Active Leak Detection

Detecting and pinpointing water network leaks through active leak detection can often be viewed as the easy task of water loss management projects. However, often it can be a key stumbling block if not correctly implemented.

What do successful active leakage detection projects have in common?

  • Alignment with utility goals – ensuring the team you engage is working towards solving your problems and contributing towards all strategic goals of your utility (for example, our teams undergo customer service training given they have regular contact with domestic and commercial water customers).
  • Industry-leading equipment – a robust ‘leakage toolbox’ that includes listening sticks, ground microphones, leak noise correlators and acoustic leak detection devices (such as smart water IoT devices).
  • Innovative processes and methodologies – ensuring procedures leverage the power of new acoustic leak detection technologies while ensuring we operationalise field data promptly to reduce leak run-times and minimise leak impact on customer perceptions.
  • Value-add services and data management – recognising the opportunity to collect other valuable data from throughout the water network (examples include intelligence on broken assets, missing fittings and customer theft).
  • Engagement as a true partner – longer-term arrangements where we are an extension of your existing teams for active leak detection and water loss management.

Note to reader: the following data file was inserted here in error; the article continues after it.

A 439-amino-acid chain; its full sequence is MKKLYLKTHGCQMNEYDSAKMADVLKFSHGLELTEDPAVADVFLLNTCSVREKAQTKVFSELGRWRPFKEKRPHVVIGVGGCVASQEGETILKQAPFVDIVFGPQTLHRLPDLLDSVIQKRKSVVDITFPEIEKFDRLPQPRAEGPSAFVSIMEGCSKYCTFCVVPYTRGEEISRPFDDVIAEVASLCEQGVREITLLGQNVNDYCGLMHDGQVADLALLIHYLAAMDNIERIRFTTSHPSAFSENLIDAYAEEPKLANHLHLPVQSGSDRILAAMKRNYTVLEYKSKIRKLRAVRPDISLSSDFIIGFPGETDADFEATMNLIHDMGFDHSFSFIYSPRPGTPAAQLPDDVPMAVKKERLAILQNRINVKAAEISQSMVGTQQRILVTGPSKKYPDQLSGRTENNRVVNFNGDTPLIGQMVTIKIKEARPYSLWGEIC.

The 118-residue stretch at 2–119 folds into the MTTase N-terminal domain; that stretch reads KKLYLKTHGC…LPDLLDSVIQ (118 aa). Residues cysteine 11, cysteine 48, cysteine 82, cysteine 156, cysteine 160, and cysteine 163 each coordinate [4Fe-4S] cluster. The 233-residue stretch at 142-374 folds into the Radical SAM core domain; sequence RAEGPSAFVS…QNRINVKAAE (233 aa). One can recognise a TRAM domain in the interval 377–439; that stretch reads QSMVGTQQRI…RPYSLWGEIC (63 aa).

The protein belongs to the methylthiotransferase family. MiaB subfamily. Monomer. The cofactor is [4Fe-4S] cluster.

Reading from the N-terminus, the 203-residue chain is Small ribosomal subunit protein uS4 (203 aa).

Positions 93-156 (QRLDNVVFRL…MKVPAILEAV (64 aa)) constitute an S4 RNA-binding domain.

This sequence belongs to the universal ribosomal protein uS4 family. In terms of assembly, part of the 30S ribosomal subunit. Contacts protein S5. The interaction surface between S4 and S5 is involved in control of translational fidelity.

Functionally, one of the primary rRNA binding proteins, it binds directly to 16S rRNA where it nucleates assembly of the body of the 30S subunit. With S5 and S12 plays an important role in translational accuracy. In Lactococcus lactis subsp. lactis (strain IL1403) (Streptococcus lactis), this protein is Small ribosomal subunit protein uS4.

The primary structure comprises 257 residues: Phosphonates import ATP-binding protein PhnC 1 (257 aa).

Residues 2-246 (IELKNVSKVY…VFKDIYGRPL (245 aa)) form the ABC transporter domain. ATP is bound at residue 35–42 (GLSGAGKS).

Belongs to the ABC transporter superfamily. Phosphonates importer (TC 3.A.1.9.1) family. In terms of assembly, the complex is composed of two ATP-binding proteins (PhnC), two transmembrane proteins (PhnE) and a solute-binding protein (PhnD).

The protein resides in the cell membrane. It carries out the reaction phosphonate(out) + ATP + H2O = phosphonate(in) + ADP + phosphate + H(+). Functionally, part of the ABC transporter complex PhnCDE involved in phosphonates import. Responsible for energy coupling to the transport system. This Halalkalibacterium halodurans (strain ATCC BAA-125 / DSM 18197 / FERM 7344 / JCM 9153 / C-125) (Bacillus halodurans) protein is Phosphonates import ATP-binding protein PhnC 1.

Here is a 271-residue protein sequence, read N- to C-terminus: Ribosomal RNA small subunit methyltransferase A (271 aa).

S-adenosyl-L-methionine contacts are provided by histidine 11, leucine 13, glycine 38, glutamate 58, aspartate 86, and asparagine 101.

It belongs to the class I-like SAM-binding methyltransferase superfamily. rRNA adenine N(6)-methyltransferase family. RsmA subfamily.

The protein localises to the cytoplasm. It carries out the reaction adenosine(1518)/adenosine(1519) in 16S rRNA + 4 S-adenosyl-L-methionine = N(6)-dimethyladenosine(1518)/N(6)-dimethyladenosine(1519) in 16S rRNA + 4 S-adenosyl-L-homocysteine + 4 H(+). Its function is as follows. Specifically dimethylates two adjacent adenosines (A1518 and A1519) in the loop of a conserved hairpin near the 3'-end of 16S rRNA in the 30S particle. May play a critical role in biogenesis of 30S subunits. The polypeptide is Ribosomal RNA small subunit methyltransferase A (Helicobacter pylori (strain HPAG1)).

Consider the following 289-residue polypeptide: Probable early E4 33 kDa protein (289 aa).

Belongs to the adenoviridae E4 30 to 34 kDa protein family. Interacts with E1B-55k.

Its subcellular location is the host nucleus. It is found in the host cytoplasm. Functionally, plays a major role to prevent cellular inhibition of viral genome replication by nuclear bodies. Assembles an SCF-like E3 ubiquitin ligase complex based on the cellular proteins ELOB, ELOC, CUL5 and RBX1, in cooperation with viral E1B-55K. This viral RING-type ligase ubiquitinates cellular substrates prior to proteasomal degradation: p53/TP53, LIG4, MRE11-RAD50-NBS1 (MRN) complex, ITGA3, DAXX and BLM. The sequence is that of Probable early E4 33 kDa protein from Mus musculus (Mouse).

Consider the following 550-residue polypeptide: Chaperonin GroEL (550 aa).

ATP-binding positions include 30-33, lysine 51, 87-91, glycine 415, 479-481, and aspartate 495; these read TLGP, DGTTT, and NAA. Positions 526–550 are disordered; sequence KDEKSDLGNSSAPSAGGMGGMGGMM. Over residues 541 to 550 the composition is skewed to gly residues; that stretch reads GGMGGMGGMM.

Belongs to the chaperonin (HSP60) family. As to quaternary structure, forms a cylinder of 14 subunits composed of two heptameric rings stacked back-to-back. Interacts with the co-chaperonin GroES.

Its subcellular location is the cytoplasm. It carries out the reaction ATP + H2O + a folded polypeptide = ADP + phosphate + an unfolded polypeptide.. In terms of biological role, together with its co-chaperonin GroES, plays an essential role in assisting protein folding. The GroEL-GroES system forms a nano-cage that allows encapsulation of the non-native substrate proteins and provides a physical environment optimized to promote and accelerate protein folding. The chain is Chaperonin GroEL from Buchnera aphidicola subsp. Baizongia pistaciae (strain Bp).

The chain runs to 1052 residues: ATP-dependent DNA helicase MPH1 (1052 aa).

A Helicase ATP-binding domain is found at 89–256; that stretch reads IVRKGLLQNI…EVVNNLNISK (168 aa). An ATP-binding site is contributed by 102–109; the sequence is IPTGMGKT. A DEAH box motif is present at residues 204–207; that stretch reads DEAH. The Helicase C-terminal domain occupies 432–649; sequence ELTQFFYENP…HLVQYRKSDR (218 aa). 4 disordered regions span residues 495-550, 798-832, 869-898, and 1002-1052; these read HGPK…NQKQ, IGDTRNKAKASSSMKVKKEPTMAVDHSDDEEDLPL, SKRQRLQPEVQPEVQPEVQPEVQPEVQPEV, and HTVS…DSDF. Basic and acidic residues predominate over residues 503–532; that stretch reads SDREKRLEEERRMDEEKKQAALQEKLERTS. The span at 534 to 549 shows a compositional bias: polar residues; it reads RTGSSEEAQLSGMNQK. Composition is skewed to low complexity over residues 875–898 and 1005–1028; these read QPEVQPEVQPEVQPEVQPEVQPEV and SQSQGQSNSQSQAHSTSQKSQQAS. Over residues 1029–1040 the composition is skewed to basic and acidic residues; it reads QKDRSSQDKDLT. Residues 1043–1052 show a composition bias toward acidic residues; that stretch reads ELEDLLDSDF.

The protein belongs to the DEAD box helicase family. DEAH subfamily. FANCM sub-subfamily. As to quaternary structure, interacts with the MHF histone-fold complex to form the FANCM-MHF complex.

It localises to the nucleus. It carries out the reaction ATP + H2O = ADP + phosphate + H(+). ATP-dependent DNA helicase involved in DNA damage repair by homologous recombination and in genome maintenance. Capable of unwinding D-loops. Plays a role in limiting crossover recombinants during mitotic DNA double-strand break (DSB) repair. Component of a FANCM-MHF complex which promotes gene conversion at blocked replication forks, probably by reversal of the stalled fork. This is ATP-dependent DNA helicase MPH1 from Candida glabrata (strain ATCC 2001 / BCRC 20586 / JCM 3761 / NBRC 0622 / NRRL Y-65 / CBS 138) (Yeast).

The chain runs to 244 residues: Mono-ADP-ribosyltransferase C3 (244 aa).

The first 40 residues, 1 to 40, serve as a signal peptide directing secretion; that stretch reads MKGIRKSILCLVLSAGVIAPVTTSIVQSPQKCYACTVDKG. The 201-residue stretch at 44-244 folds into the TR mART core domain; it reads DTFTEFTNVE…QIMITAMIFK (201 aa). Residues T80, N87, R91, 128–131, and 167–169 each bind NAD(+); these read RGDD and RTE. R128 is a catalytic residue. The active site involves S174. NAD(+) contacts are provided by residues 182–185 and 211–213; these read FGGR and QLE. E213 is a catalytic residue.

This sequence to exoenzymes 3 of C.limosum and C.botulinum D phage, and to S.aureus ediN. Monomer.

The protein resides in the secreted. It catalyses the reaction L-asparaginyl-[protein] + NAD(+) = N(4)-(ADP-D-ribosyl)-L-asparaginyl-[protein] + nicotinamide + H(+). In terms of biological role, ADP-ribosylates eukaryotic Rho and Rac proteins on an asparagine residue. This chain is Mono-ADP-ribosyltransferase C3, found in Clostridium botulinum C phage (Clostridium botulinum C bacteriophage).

Why conduct Active Leak Detection in Australia and New Zealand?

The purpose of active leak detection is to find all the leaks that do not surface or come to the attention of the water utility through their normal procedures (for example, customer contact centre, poor supply, or loss of water).  The process of active leak detection involves teams of skilled leak detection technicians actively surveying an area to find leaks generally using acoustic sounding techniques or similar. This may be in response to an increase in the minimum night flow (MNF) if the area is sectorised into a DMA or Virtual DMA, an increase in the output from a treatment works or suppler reservoir, or simply as a result of a systematic regular leak detection program at predetermined intervals.

How are leaks detected in water supply networks?

The majority of technologies for water main leak detection utilise acoustic principals to identify and pinpoint leak locations. A pressurised water pipe will create a unique acoustic signature at the leak location due to the pressure differential between the inside and outside of the pipe. The water main acts as a medium for transmitting the acoustic signature of the water leak.